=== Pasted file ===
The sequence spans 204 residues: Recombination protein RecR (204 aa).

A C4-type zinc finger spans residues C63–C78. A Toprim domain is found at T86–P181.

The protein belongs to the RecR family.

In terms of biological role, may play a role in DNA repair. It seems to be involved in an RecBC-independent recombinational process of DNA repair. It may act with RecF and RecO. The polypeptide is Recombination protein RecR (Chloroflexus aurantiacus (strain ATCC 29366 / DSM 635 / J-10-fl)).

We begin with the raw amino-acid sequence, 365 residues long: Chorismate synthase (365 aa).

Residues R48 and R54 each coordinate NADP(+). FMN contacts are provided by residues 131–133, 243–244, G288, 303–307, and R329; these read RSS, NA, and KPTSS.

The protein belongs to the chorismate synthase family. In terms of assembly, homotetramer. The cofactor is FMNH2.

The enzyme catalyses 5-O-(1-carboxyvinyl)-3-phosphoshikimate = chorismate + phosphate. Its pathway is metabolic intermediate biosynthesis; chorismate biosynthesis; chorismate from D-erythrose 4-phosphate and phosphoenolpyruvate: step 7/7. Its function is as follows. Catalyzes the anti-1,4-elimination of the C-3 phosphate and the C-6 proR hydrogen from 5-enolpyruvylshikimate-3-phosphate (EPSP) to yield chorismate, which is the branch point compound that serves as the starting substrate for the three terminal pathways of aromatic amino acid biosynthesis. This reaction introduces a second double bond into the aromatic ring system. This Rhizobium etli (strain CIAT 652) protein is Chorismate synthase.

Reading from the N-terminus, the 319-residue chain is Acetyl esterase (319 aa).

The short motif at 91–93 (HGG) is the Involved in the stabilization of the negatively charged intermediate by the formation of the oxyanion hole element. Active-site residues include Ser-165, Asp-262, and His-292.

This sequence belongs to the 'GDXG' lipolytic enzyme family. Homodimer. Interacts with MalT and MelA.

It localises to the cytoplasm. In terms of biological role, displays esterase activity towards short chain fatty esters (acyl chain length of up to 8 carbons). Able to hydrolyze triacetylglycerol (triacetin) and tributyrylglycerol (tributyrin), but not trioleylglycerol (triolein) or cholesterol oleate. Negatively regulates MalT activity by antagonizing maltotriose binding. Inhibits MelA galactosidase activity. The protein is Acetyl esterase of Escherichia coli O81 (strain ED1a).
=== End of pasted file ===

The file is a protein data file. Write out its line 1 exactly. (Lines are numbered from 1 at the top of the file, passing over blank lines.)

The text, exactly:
The sequence spans 204 residues: Recombination protein RecR (204 aa).